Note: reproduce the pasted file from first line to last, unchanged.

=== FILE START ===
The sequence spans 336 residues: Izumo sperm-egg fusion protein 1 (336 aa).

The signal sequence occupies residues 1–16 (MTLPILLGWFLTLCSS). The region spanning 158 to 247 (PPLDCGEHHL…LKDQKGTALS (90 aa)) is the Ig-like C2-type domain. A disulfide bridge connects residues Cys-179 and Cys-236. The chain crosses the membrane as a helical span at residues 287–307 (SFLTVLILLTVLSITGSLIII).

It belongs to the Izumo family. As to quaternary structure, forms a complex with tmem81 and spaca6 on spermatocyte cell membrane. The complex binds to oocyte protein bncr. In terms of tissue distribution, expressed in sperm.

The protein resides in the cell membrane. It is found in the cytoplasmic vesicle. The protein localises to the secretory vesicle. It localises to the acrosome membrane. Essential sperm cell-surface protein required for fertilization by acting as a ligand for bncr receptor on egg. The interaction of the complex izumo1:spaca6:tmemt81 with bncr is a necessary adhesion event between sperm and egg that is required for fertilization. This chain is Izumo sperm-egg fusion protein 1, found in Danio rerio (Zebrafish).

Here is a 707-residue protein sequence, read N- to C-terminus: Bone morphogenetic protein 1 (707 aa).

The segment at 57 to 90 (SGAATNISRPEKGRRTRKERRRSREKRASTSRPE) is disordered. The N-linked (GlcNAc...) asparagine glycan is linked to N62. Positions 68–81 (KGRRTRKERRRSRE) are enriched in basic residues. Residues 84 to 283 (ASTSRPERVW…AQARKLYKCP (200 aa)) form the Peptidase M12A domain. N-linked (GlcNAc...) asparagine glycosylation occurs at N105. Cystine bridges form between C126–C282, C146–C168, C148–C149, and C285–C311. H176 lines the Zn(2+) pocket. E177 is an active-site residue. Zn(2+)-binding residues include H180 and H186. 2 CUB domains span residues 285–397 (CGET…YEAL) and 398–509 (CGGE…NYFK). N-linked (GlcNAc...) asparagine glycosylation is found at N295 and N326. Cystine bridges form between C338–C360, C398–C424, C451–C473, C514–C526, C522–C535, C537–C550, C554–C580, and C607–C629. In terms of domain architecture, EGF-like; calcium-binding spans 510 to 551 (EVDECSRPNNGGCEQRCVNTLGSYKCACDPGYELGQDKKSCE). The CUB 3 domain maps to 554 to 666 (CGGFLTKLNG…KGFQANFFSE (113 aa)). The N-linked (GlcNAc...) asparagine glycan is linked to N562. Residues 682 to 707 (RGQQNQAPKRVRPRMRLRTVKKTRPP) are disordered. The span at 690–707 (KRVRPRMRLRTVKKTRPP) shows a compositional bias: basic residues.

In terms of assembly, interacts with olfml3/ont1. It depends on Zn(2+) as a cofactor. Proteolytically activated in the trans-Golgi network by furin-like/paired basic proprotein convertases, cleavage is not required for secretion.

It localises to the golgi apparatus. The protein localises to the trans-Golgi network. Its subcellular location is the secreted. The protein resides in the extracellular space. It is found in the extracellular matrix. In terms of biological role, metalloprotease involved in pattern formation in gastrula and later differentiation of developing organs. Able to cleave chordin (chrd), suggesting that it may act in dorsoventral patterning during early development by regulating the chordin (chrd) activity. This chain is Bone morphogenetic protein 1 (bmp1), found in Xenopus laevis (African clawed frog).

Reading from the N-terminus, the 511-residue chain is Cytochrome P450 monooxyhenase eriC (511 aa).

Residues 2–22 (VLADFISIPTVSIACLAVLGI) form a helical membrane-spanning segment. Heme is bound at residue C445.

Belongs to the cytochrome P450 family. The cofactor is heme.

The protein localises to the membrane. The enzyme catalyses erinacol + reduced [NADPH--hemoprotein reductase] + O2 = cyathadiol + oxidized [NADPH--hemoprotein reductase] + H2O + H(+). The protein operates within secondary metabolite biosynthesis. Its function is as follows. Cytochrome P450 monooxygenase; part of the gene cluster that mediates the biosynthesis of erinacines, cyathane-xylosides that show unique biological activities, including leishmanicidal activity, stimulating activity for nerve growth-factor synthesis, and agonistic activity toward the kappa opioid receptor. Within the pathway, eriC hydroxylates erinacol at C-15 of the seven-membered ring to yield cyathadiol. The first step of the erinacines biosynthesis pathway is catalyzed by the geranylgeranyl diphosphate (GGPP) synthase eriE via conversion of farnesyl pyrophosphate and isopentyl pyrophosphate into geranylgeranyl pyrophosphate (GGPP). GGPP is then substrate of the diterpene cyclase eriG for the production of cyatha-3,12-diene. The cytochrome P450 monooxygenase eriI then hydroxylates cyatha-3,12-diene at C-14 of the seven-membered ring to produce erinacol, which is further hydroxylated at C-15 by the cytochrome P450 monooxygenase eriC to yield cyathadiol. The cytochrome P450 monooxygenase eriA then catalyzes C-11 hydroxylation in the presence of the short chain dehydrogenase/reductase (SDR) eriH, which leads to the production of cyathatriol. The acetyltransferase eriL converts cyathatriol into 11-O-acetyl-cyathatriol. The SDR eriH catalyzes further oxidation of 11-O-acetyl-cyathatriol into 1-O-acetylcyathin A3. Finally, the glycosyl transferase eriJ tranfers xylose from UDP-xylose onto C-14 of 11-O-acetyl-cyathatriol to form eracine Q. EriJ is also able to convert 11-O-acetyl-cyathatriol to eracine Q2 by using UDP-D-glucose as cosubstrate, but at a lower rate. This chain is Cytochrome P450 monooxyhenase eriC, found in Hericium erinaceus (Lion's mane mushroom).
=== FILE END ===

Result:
The sequence spans 336 residues: Izumo sperm-egg fusion protein 1 (336 aa).

The signal sequence occupies residues 1–16 (MTLPILLGWFLTLCSS). The region spanning 158 to 247 (PPLDCGEHHL…LKDQKGTALS (90 aa)) is the Ig-like C2-type domain. A disulfide bridge connects residues Cys-179 and Cys-236. The chain crosses the membrane as a helical span at residues 287–307 (SFLTVLILLTVLSITGSLIII).

It belongs to the Izumo family. As to quaternary structure, forms a complex with tmem81 and spaca6 on spermatocyte cell membrane. The complex binds to oocyte protein bncr. In terms of tissue distribution, expressed in sperm.

The protein resides in the cell membrane. It is found in the cytoplasmic vesicle. The protein localises to the secretory vesicle. It localises to the acrosome membrane. Essential sperm cell-surface protein required for fertilization by acting as a ligand for bncr receptor on egg. The interaction of the complex izumo1:spaca6:tmemt81 with bncr is a necessary adhesion event between sperm and egg that is required for fertilization. This chain is Izumo sperm-egg fusion protein 1, found in Danio rerio (Zebrafish).

Here is a 707-residue protein sequence, read N- to C-terminus: Bone morphogenetic protein 1 (707 aa).

The segment at 57 to 90 (SGAATNISRPEKGRRTRKERRRSREKRASTSRPE) is disordered. The N-linked (GlcNAc...) asparagine glycan is linked to N62. Positions 68–81 (KGRRTRKERRRSRE) are enriched in basic residues. Residues 84 to 283 (ASTSRPERVW…AQARKLYKCP (200 aa)) form the Peptidase M12A domain. N-linked (GlcNAc...) asparagine glycosylation occurs at N105. Cystine bridges form between C126–C282, C146–C168, C148–C149, and C285–C311. H176 lines the Zn(2+) pocket. E177 is an active-site residue. Zn(2+)-binding residues include H180 and H186. 2 CUB domains span residues 285–397 (CGET…YEAL) and 398–509 (CGGE…NYFK). N-linked (GlcNAc...) asparagine glycosylation is found at N295 and N326. Cystine bridges form between C338–C360, C398–C424, C451–C473, C514–C526, C522–C535, C537–C550, C554–C580, and C607–C629. In terms of domain architecture, EGF-like; calcium-binding spans 510 to 551 (EVDECSRPNNGGCEQRCVNTLGSYKCACDPGYELGQDKKSCE). The CUB 3 domain maps to 554 to 666 (CGGFLTKLNG…KGFQANFFSE (113 aa)). The N-linked (GlcNAc...) asparagine glycan is linked to N562. Residues 682 to 707 (RGQQNQAPKRVRPRMRLRTVKKTRPP) are disordered. The span at 690–707 (KRVRPRMRLRTVKKTRPP) shows a compositional bias: basic residues.

In terms of assembly, interacts with olfml3/ont1. It depends on Zn(2+) as a cofactor. Proteolytically activated in the trans-Golgi network by furin-like/paired basic proprotein convertases, cleavage is not required for secretion.

It localises to the golgi apparatus. The protein localises to the trans-Golgi network. Its subcellular location is the secreted. The protein resides in the extracellular space. It is found in the extracellular matrix. In terms of biological role, metalloprotease involved in pattern formation in gastrula and later differentiation of developing organs. Able to cleave chordin (chrd), suggesting that it may act in dorsoventral patterning during early development by regulating the chordin (chrd) activity. This chain is Bone morphogenetic protein 1 (bmp1), found in Xenopus laevis (African clawed frog).

Reading from the N-terminus, the 511-residue chain is Cytochrome P450 monooxyhenase eriC (511 aa).

Residues 2–22 (VLADFISIPTVSIACLAVLGI) form a helical membrane-spanning segment. Heme is bound at residue C445.

Belongs to the cytochrome P450 family. The cofactor is heme.

The protein localises to the membrane. The enzyme catalyses erinacol + reduced [NADPH--hemoprotein reductase] + O2 = cyathadiol + oxidized [NADPH--hemoprotein reductase] + H2O + H(+). The protein operates within secondary metabolite biosynthesis. Its function is as follows. Cytochrome P450 monooxygenase; part of the gene cluster that mediates the biosynthesis of erinacines, cyathane-xylosides that show unique biological activities, including leishmanicidal activity, stimulating activity for nerve growth-factor synthesis, and agonistic activity toward the kappa opioid receptor. Within the pathway, eriC hydroxylates erinacol at C-15 of the seven-membered ring to yield cyathadiol. The first step of the erinacines biosynthesis pathway is catalyzed by the geranylgeranyl diphosphate (GGPP) synthase eriE via conversion of farnesyl pyrophosphate and isopentyl pyrophosphate into geranylgeranyl pyrophosphate (GGPP). GGPP is then substrate of the diterpene cyclase eriG for the production of cyatha-3,12-diene. The cytochrome P450 monooxygenase eriI then hydroxylates cyatha-3,12-diene at C-14 of the seven-membered ring to produce erinacol, which is further hydroxylated at C-15 by the cytochrome P450 monooxygenase eriC to yield cyathadiol. The cytochrome P450 monooxygenase eriA then catalyzes C-11 hydroxylation in the presence of the short chain dehydrogenase/reductase (SDR) eriH, which leads to the production of cyathatriol. The acetyltransferase eriL converts cyathatriol into 11-O-acetyl-cyathatriol. The SDR eriH catalyzes further oxidation of 11-O-acetyl-cyathatriol into 1-O-acetylcyathin A3. Finally, the glycosyl transferase eriJ tranfers xylose from UDP-xylose onto C-14 of 11-O-acetyl-cyathatriol to form eracine Q. EriJ is also able to convert 11-O-acetyl-cyathatriol to eracine Q2 by using UDP-D-glucose as cosubstrate, but at a lower rate. This chain is Cytochrome P450 monooxyhenase eriC, found in Hericium erinaceus (Lion's mane mushroom).